This compiler is a XSLT transformation that compiles an examplotron schema into a XSLT transformation that can be used to validate documents that are conform to this schema.

This release must be run using Saxon. The transformation generated by the compiler can be run by any XSLT 1.0 processor.

W3C XML Schema for examplotron

This W3C XML Schema (Proposed Recommendation, 16 March 2001) schema describes the examplotron vocabulary and can be imported in W3C XML Schema to validate examplotron schemas.

CSS Stylesheet

A CSS stylesheet borrowed from RDDL used to provide the "look-and-feel" of this document, suitable in general for RDDL documents.

CSS Stylesheet (original).

Original version of the previous CSS stylesheet on rddl.org.

XYZFind Server User's Guide

The chapter 7. of the XYZFind Server User's Guide describes a schema language used by XYZFind Server that is very similar to examplotron.

9. To do

I have been pleasantly surprised after a couple of hours working on examplotron that this simple tool was beginning to be useful while still very simple (or simplistic).

The current version is already a powerful tool that can be used to validate documents.

It can be used as a main validation tool, or as a complement of a more classical validation tool, for instance, to add additional requirements and constraints to existing vocabularies when an application is using a subset of a vocabulary.

This being said, the simplicity of the tools is leaving room for many applications and extensions on which your feedback is welcome:

  1. Documentation: develop the resources section.
  2. Optimization: filtering of duplicate templates.
  3. Optimization: improvement of the named templates that generates the XPath paths.
  4. Interface: generation of a Schematron after an examplotron.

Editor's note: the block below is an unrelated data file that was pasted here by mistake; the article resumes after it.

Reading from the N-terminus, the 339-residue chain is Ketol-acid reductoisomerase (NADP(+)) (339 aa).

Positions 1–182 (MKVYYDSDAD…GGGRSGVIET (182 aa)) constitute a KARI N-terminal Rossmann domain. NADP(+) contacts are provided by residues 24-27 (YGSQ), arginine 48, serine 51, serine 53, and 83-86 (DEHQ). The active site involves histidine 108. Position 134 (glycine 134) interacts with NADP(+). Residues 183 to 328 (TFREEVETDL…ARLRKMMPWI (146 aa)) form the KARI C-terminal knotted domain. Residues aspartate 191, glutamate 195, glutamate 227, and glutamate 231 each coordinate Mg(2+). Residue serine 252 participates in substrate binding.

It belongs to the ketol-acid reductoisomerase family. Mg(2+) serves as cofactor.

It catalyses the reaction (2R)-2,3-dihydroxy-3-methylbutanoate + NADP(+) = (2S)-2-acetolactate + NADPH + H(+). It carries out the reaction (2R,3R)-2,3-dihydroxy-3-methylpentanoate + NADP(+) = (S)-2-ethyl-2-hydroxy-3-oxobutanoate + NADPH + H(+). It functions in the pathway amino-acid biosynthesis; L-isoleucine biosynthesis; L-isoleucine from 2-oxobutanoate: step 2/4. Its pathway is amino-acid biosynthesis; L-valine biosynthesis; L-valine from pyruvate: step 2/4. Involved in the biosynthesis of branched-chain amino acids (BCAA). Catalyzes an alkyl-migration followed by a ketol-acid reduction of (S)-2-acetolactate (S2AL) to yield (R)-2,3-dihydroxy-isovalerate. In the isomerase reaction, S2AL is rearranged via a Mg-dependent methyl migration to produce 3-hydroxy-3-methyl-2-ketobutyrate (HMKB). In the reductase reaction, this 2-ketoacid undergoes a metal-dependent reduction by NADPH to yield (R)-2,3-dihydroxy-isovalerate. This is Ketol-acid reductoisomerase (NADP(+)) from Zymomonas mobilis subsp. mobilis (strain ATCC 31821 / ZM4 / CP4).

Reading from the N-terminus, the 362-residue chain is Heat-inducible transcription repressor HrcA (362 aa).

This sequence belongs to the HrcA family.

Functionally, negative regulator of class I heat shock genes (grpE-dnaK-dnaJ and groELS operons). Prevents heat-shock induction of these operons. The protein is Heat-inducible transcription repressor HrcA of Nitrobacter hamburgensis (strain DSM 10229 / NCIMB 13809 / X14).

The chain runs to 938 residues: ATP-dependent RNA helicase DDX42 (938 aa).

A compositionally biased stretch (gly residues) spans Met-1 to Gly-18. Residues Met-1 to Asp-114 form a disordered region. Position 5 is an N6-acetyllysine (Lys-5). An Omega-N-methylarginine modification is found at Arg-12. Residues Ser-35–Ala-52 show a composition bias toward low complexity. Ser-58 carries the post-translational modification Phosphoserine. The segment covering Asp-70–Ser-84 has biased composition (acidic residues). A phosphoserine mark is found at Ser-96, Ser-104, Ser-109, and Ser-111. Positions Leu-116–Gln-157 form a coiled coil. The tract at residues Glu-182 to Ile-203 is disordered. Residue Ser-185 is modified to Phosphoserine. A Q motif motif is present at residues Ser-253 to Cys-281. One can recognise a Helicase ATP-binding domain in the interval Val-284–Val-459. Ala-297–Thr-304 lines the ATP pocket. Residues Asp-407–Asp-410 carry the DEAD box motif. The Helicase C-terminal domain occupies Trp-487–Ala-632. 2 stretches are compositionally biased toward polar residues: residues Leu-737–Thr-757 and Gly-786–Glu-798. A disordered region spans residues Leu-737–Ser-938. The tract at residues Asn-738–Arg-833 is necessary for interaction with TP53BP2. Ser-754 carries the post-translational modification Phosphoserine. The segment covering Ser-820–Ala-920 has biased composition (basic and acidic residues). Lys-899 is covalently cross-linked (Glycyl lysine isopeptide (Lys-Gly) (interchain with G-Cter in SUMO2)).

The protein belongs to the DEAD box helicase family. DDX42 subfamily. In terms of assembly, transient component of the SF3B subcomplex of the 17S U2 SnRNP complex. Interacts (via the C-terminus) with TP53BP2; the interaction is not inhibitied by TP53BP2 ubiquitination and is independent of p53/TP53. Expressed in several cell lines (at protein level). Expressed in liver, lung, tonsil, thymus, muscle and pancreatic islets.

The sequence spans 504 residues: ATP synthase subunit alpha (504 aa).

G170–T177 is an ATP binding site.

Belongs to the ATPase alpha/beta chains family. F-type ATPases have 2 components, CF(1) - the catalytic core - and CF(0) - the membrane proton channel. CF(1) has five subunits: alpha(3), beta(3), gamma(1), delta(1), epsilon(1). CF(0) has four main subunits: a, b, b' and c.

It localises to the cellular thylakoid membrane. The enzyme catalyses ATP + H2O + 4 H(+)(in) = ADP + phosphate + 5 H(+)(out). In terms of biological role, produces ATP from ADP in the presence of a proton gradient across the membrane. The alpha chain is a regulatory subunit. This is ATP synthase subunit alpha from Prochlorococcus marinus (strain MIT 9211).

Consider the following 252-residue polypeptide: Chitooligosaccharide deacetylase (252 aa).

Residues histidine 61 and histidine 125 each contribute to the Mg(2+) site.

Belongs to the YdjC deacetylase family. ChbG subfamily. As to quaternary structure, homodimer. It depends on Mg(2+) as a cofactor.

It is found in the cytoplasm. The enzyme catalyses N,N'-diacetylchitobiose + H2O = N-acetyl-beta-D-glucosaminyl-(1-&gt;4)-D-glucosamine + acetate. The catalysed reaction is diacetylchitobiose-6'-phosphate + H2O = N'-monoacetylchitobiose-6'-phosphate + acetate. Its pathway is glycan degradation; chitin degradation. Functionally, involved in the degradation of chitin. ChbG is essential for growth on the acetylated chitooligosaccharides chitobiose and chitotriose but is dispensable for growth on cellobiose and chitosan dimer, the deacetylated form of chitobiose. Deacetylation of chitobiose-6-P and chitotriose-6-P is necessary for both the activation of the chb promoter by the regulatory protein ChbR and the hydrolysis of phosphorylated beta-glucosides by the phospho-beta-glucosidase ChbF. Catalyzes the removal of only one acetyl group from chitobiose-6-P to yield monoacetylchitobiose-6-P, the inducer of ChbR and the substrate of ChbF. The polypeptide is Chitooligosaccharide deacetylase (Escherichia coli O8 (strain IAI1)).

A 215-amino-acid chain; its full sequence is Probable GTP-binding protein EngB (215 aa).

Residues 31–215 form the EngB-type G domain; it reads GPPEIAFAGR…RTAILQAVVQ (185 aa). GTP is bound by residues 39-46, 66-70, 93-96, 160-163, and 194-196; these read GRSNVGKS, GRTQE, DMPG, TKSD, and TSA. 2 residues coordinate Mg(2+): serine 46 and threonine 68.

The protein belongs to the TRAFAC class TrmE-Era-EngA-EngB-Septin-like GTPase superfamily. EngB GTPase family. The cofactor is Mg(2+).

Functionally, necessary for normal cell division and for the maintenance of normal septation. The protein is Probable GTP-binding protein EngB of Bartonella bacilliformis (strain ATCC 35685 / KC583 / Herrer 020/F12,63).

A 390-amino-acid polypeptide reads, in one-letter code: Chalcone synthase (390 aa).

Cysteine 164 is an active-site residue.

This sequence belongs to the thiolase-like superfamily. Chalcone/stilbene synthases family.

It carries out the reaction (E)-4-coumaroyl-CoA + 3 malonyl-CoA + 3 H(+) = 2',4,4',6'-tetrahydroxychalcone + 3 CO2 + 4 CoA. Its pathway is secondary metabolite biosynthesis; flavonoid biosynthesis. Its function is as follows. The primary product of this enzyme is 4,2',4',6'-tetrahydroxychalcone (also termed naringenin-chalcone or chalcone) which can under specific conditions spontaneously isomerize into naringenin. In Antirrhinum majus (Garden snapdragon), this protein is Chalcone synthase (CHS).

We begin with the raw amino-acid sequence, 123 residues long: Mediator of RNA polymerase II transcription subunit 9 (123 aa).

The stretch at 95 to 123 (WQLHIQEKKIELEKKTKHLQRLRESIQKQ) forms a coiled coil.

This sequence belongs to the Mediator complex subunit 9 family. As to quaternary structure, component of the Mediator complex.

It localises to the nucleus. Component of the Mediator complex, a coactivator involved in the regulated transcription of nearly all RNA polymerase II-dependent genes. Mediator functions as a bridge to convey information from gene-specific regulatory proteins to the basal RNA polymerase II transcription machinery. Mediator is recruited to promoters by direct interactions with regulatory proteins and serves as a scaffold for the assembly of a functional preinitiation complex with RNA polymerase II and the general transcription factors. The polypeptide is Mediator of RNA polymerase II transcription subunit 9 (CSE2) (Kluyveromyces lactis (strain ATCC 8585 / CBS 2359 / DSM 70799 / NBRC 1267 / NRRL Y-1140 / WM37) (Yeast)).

5. Interface: generation of a structure based schema languages (W3C XML Schema, Relax, TREX, ...) after an examplotron.
  6. Extension: ability to accurately control the number of occurrences (may already be done using eg:assert).
  7. Extension: ability to control text nodes.
  8. Extension: ability to control the order of the elements.
  9. Extension: ability to define recursive models.
  10. Extension: ability to add type information.
  11. Extension: ability to generate a post validation document.
  12. Extension: ability to explicitely control the occurrences of attributes.
  13. Readability: ability to add documentation.
  14. Proof of concept: write an examplotron schema for XHTML.
  15. Anything else ?

10. Acknowledgements

Many thanks to the many people that have given me hints, ideas or encouragements or even let me think that examplotron could be the best invention since the French baguette

Note: the French baguette is another very simple invention made only of flour, salt, yeast and water (exactly like examplotron that is made out of XML 1.0, Namespaces in XML 1.0, XPath 1.0 and XSLT 1.0). The Englo-American sliced bread (often used in this context), involving more ingredients and postprocessing is far more complex and does obviously not belong to the same category than examplotron.

Non normative list (by chronological order): Simon St.Laurent, Edd Dumbill, John Cowan, Len Bullard, Rick Jelliffe, Evan Lenz, Dan Brickley, Jonathan Borden, David Mundie, David Carlisle, Murata Makoto, Cyril Jandia, ...

11. History


  • Creation


  • Addition of several sections (limitations, acknowledgements, history and legal)
  • Clarifications after comments through xml-dev and private mails.
  • Addition of an history section in compile.xsl
  • Creation of a W3C XML Schema for examplotron (examplotron.xsd).
  • Start to feed the resources section.


  • Addition of eg:assert.
  • Rewrite of the history section as RDDL resources.
  • Addition of new resources.
  • Expansion of the list of acknowledgements.